Temple church

Temple 01‘…beyond the remoteness of its position is of little interest’ (Charles Henderson) seems a harsh description for this tiny gem which is tucked into a fold of Bodmin moor.

We accept that it is strictly speaking a fake having been substantially built or rebuilt by Silvanus Trevail in 1883. Pevsner says that ‘At least some of the foundations were re-used …’ It would be interesting to know if the original was circular like other Templar churches. We will have to buy the fuller history, written by a former Vicar (price £5).

The result of the rebuild, with its strange little castellated tower so reminiscent of a Victorian railway station, has a distinct charm and avoids the over-restoration wrought by the Victorians elsewhere.

St Catherine’s has a long history having once belonged to the Knights Templar until their dissolution in C14 when it was passed to the Hospitallers. It then seems to have become Bodmin’s version of Gretna Green for, being outside the Bishops’ jurisdiction, it was a place where ‘many a bad marriage is yearly slubbered up’ and ‘a lawless church … where are wonte to be buried such as wrowght violent death on themselves.’ It sounds like a recipe for another Gothic novel similar to that about nearby Jamaica Inn.

Temple 03Trevail made liberal use of the remains of the former church, including creating a small store house alongside the church. This uses some ancient pieces of masonry, including what looks like a re-used stoup. Two ancient crosses have been fitted as finials.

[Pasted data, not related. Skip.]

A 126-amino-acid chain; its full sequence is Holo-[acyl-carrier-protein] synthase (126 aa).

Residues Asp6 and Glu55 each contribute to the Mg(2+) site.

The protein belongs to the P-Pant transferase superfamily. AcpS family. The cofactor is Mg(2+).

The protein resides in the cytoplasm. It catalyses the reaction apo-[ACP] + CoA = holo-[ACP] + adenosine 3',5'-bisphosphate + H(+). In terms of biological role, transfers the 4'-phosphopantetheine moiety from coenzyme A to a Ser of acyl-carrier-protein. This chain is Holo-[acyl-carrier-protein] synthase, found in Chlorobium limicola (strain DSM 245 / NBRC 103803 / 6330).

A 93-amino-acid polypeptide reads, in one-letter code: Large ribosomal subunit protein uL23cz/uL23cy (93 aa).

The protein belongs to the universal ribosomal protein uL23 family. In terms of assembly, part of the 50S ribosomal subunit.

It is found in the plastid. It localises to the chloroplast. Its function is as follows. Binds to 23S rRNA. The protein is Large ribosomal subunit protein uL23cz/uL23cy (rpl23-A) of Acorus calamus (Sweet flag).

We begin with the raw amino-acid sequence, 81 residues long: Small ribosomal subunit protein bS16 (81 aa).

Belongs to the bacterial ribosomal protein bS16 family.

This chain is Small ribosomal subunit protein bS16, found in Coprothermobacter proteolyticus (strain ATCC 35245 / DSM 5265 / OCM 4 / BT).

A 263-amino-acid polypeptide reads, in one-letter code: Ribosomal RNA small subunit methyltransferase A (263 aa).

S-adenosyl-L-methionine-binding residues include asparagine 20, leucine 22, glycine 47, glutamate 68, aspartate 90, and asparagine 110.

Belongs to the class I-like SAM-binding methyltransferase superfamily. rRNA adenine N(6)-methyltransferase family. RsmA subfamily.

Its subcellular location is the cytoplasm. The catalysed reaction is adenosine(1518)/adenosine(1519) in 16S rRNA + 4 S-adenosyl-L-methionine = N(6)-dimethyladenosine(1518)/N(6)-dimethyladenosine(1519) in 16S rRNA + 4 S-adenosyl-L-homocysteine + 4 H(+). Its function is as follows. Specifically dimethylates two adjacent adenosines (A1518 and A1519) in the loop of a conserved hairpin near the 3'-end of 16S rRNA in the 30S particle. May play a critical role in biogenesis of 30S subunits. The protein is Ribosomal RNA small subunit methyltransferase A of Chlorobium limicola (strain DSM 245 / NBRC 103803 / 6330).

Inside, the church is very simple – no more than a single nave with a transept – white painted throughout except for the tower. The roof is an elegant Arts and Crafts/Late Victorian wooden affair. Symbols of the Knights Templar abound including a romantic image incorporated into a small window in the tower.

This is not a ‘typical’ Cornish church by any means but on a sunny day it was a joy to visit. We were left wondering how and why the Diocese found the money for such a complete rebuilding exercise in the late C19 and who they thought would attend a church as remote as this, seating perhaps 40 people when full.

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